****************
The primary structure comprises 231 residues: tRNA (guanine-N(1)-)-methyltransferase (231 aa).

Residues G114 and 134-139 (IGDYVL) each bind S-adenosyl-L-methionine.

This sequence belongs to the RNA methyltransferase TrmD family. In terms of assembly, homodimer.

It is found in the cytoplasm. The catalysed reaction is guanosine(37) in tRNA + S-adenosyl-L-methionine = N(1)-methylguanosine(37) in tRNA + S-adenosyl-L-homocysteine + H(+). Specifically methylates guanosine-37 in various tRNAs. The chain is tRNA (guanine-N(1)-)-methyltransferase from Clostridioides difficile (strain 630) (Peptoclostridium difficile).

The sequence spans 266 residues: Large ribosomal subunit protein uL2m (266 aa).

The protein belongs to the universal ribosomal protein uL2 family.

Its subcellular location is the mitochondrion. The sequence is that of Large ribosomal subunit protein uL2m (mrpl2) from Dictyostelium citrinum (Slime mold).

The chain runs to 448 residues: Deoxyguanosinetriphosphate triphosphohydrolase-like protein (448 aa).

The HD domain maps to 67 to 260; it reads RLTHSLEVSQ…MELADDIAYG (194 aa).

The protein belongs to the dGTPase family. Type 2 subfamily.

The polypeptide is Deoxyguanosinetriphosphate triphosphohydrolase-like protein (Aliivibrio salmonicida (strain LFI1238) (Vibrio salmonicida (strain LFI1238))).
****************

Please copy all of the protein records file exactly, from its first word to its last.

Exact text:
The primary structure comprises 231 residues: tRNA (guanine-N(1)-)-methyltransferase (231 aa).

Residues G114 and 134-139 (IGDYVL) each bind S-adenosyl-L-methionine.

This sequence belongs to the RNA methyltransferase TrmD family. In terms of assembly, homodimer.

It is found in the cytoplasm. The catalysed reaction is guanosine(37) in tRNA + S-adenosyl-L-methionine = N(1)-methylguanosine(37) in tRNA + S-adenosyl-L-homocysteine + H(+). Specifically methylates guanosine-37 in various tRNAs. The chain is tRNA (guanine-N(1)-)-methyltransferase from Clostridioides difficile (strain 630) (Peptoclostridium difficile).

The sequence spans 266 residues: Large ribosomal subunit protein uL2m (266 aa).

The protein belongs to the universal ribosomal protein uL2 family.

Its subcellular location is the mitochondrion. The sequence is that of Large ribosomal subunit protein uL2m (mrpl2) from Dictyostelium citrinum (Slime mold).

The chain runs to 448 residues: Deoxyguanosinetriphosphate triphosphohydrolase-like protein (448 aa).

The HD domain maps to 67 to 260; it reads RLTHSLEVSQ…MELADDIAYG (194 aa).

The protein belongs to the dGTPase family. Type 2 subfamily.

The polypeptide is Deoxyguanosinetriphosphate triphosphohydrolase-like protein (Aliivibrio salmonicida (strain LFI1238) (Vibrio salmonicida (strain LFI1238))).